In 1981, sisters Christine Binnie, Jennifer Binnie and fellow St Martin’s student Wilma Johnson founded the Neo Naturists. Together they developed their performance art, which this month, goes on show at Studio Voltaire.
In the sharp-edged, power-dressed, ruthlessly professional climate of the Thatcherite 80s, macho neo-expressionist figuration and heavy duty philosophical theorising dominated the art world. With their female nudity and references to the English pastoral, homely pursuits such as camping, girl guiding and harvest festivals, the Neo Naturists were an incongruous presence.
Emerging from a punk subculture connected to the New Romantic club scene, the Neo Naturists sat outside of mainstream culture and provided a fresh narrative against the backdrop of intense economic, political and social change in 80’s Britain. A whole host of artists became part of their network of performers, including the likes of BodyMap, James Birch, Leigh Bowery, Jill Bruce, Michael Clark, David Dawson, Peter Doig, Simon Foxton, Boy George, Derek Jarman, Princess Julia, Bruce Lacey, Andrew Logan, Marilyn, John Maybury, Maia Norman, Grayson Perry, Psychic TV, Philip Sallon, Test Department, Jill Westwood, Dencil Williams and Cerith Wyn Evans. All of whom are captured in various points throughout the exhibition.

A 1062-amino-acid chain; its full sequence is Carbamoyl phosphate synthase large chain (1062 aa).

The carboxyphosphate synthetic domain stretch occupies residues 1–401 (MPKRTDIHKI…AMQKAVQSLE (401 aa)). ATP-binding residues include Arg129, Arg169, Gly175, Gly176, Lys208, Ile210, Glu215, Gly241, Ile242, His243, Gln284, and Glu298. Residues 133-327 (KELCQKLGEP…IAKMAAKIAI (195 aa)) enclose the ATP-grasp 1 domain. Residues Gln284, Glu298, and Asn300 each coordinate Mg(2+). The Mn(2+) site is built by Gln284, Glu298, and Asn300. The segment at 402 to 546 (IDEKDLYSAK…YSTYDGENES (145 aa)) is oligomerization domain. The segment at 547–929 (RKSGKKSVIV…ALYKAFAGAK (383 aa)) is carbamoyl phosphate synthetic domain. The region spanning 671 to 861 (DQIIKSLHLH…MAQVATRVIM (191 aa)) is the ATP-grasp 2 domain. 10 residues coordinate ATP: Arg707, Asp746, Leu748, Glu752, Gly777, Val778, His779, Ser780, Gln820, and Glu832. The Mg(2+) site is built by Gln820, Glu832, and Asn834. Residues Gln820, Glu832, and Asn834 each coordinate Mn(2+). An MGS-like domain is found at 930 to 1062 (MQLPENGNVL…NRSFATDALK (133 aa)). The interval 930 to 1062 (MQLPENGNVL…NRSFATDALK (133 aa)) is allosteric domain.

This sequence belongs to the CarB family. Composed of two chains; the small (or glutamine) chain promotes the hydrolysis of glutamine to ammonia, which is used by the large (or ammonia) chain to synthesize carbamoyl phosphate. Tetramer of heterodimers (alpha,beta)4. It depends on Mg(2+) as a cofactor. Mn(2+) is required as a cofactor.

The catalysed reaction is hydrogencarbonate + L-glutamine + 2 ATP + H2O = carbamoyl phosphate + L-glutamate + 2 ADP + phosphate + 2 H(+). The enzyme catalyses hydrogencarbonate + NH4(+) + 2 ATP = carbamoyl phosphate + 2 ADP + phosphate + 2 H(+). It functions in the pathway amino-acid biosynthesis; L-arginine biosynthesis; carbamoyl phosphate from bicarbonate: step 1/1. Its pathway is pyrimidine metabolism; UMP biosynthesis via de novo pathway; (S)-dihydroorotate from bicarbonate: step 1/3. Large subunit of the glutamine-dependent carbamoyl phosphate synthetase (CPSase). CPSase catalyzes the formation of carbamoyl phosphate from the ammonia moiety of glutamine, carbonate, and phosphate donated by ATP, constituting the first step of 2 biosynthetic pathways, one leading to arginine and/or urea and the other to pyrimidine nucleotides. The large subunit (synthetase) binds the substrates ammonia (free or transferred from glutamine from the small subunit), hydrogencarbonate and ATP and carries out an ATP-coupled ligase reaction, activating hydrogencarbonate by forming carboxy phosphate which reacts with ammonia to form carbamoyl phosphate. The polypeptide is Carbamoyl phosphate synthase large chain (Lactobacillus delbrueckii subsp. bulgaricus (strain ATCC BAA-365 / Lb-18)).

United by a belief in the radical and subversive potential of body painting, the Neo Naturists performed at clubs and parties. Performances however, were neverrehearsed and a schedule would only be discussed hours beforehand, with props sourced at the very last minute. This was part of a conscious effort by the group not to be packaged: a deeply non-commercial position with intended to hold up Utopianism and innocence against the commodified, ‘sexually packaged’ body promoted in the 80s, and the conservative moral backlash towards it.
This exhibition offers an opportunity to experience a significant selection of the Neo Naturists’ extraordinary practice first hand. In doing so, the exhibition promotes a wider recognition of the importance of the group’s work, which remain as sharply radical and affective in the present moment as thirty years ago.